IRFU confirms plans are in place for inter-pros at the Aviva in August

The games would take place behind closed doors on 22 and 23 August.

IRFU CEO PHILIP Browne has confirmed that plans are in place for inter-provincial games to be played behind closed doors at the Aviva Stadium on 22 and 23 August.

Under the IRFU plans, the four provinces will feature in two games at the Aviva Stadium in Dublin without any fans present.

The fixtures will be part of the 2019/20 Guinness Pro14 season.

keith-earls-shakes-hands-with-johnny-sexton-after-the-game Munster and Leinster could play at the Aviva in August. Source: Laszlo Geczo/INPHO

While outlining the plans, Browne warned that the IRFU is facing losses of €15 to €20million in revenues if the postponed 2020 Six Nations games and the November Tests are not played this year due to Covid-19 restrictions. If those fixtures are played behind closed doors, it would mean a loss of €10 to 15million.

There would be a €30million loss for the IRFU if the 2021 Six Nations cannot be played, or €16million if it is played behind closed doors.

The IRFU has submitted ‘Return to Train and Play’ proposals to the Irish government, indicating their target of resuming rugby with those Pro14 derby fixtures involving the four provinces in August.

Browne said players would need to return to training around six weeks before the planned fixtures in August, meaning the provinces would begin coming together to train in small groups from mid-July.

Browne said the IRFU has been working closely with Ulster and stressed that the union’s plans “have been adapted to meet the guidelines and regulations” in Northern Ireland.

The IRFU CEO also indicated that the Pro14 plans to hold semi-finals and a final, most likely in September, before the start of the new 2020/21 season at the beginning of October. The Champions Cup quarter-finals and semi-finals could potentially be played in September, with a final in October.

First, though, the IRFU hopes to see the return of inter-provincial fixtures on 22 and 23 August.

“In these times, these matches are not just rugby fixtures, they are a beacon of hope for the entire country,” said Browne on a video call this afternoon.

“We very much look forward to being able to play our part in delivering this much needed tonic for the country.”

Browne said the IRFU also hopes to see international rugby resuming this autumn, but admitted that there is still little certainty on that front.

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“What I can say is that we are proactively engaging with World Rugby and our fellow unions to work on a programme which will deliver international matches here sometime in October or November,” said Browne.

The IRFU CEO indicated that the hope is professional rugby players will be viewed differently to the general population when it comes to international travel. 

“There’s a general cohort of people coming into the country and you would have no idea of where they have been or who they have met,” said Browne.

philip-browne IRFU CEO Philip Browne. Source: Ryan Byrne/INPHO

“In sport, the general principle is that you would take your team, your squad, your management, and they would effectively be operating in a very different environment where there is regular testing and you understand how they are operating.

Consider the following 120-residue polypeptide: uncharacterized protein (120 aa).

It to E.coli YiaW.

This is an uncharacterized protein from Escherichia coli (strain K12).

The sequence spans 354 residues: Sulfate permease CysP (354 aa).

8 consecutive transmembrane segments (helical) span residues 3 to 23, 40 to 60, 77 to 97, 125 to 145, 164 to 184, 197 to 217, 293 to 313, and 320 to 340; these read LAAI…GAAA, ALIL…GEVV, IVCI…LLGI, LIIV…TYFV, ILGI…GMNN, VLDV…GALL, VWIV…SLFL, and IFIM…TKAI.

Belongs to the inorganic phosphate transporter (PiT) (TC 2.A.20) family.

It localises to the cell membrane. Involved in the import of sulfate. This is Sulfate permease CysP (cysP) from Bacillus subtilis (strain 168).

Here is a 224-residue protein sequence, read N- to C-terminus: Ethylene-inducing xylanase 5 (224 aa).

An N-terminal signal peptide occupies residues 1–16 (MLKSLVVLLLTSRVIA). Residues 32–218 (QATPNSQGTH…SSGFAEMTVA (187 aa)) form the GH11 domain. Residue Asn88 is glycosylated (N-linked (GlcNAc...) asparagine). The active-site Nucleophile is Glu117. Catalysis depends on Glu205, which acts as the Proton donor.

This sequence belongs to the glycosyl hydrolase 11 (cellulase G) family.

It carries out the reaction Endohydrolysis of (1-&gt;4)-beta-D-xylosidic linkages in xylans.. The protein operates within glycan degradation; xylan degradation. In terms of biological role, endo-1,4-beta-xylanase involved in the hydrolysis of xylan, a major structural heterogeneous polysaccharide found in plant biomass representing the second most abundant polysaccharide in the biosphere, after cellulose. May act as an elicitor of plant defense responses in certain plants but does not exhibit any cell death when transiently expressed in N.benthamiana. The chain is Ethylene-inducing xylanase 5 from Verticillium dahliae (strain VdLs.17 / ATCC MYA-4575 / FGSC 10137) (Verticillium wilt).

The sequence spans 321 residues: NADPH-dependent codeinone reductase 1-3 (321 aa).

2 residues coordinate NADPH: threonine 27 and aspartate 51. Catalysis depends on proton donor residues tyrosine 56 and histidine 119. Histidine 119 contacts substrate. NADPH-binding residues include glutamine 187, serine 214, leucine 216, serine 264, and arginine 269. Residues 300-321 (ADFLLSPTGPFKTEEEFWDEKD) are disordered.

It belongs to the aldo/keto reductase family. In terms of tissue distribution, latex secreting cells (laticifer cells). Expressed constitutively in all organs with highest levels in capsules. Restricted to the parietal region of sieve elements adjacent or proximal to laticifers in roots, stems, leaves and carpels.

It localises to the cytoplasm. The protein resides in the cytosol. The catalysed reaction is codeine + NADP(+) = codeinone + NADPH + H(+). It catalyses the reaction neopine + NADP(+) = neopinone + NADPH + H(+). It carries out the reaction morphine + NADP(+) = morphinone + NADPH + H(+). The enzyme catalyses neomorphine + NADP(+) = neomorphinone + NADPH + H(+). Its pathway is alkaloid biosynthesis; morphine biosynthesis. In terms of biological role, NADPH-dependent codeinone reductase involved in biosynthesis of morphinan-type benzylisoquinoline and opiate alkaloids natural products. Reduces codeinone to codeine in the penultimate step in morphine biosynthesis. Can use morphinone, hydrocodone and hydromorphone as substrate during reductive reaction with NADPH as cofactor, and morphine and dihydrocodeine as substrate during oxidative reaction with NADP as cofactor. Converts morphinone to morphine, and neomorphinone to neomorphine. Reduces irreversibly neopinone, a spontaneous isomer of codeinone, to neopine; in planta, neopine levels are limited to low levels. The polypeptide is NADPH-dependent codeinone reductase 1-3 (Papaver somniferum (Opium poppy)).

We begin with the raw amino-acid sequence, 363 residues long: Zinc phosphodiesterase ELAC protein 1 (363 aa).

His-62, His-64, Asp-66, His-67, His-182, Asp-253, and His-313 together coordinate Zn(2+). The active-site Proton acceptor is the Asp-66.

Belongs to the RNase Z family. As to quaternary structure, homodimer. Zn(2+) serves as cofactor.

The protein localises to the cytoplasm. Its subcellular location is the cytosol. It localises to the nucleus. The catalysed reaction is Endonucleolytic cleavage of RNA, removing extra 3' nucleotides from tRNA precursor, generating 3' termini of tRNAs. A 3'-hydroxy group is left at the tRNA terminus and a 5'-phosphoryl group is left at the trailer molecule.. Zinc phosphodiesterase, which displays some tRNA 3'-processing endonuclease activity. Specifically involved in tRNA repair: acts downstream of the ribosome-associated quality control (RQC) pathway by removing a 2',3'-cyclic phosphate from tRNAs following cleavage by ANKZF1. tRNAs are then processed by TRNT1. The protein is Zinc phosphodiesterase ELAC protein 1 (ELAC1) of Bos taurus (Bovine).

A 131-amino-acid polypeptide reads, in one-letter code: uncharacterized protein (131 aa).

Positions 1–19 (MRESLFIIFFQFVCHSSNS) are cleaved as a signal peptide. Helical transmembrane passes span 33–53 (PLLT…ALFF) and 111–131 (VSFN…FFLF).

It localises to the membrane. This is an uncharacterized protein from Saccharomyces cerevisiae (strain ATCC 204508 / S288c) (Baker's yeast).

“We would be trying to make a distinction between a sport team taking part in a cross-border competition as opposed to a general traveller coming in and out of the country.”

Browne said the IRFU has looked at the possibility of professional players being brought into ‘bio bubbles’ and noted how they are used to operating in training camps.

“At the World Cup, our players are effectively in camp and in a highly-controlled environment. On a day-to-day basis, players in the provincial squads are in a very similar situation. They’re almost institutionalised to some extent, their day is mapped out for them.

“There would obviously have to be a greater discipline in what they do outside the training environment, but that’s not insurmountable. Players, by and large, will want to play and we have to show they can do so safely.”

Regarding the amateur domestic game in Ireland, Browne called on the Irish Government to lend its support amidst the financial challenges caused by the Covid-19 crisis. 70 clubs in Ireland have already applied for financial aid through the Club Continuity Support Fund, which was capped at €500,000.

“The level of financial loss being encountered by all sporting organisations is catastrophic and rugby is no exception,” said Browne.

“The IRFU will do what it can to lend support to clubs but there is only so far drastically depleted funds can stretch.

“It is not sensationalist to suggest that without government financial support sport will take a generation to get back on its feet, leaving an enormous void at the heart of communities throughout the land.

“I would call on government, who have done such a magnificent job in shepherding the country from the worst excesses of this pandemic over the past months, to fully recognise sports’ contribution and role as a core strand in the fabric of our society, and in turn provide the significant financial support all sports will need in the difficult transition from dormant isolation to vibrancy across their communities.” 

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